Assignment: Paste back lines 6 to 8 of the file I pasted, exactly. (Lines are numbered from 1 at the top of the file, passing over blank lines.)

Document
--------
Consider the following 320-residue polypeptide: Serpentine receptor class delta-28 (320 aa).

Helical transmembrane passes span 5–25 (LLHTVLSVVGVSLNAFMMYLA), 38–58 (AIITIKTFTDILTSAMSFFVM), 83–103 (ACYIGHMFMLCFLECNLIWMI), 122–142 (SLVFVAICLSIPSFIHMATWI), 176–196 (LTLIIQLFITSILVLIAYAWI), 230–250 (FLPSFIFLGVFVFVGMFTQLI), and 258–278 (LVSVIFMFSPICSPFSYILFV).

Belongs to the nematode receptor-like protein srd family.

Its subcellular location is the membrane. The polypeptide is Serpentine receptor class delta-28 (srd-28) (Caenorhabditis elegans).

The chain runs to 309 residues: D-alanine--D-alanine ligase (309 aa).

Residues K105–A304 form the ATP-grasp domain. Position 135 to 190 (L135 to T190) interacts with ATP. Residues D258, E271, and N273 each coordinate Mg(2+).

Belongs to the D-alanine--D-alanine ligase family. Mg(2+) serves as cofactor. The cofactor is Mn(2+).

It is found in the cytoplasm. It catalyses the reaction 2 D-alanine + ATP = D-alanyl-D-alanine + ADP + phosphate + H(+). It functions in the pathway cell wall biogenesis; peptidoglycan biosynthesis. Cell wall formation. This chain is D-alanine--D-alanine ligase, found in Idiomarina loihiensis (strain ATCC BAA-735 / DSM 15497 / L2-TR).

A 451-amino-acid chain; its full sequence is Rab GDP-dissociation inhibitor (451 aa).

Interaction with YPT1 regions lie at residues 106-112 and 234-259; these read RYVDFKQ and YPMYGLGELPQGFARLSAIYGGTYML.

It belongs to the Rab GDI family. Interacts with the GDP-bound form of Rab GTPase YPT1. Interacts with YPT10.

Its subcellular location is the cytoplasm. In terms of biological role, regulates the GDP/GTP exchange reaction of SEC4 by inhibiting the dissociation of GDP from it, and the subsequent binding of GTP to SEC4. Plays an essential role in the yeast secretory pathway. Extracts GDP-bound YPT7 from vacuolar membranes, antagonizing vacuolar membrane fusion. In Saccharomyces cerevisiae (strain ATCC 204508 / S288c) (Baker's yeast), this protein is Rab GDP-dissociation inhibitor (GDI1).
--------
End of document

Residues K105–A304 form the ATP-grasp domain. Position 135 to 190 (L135 to T190) interacts with ATP. Residues D258, E271, and N273 each coordinate Mg(2+).

Belongs to the D-alanine--D-alanine ligase family. Mg(2+) serves as cofactor. The cofactor is Mn(2+).

It is found in the cytoplasm. It catalyses the reaction 2 D-alanine + ATP = D-alanyl-D-alanine + ADP + phosphate + H(+). It functions in the pathway cell wall biogenesis; peptidoglycan biosynthesis. Cell wall formation. This chain is D-alanine--D-alanine ligase, found in Idiomarina loihiensis (strain ATCC BAA-735 / DSM 15497 / L2-TR).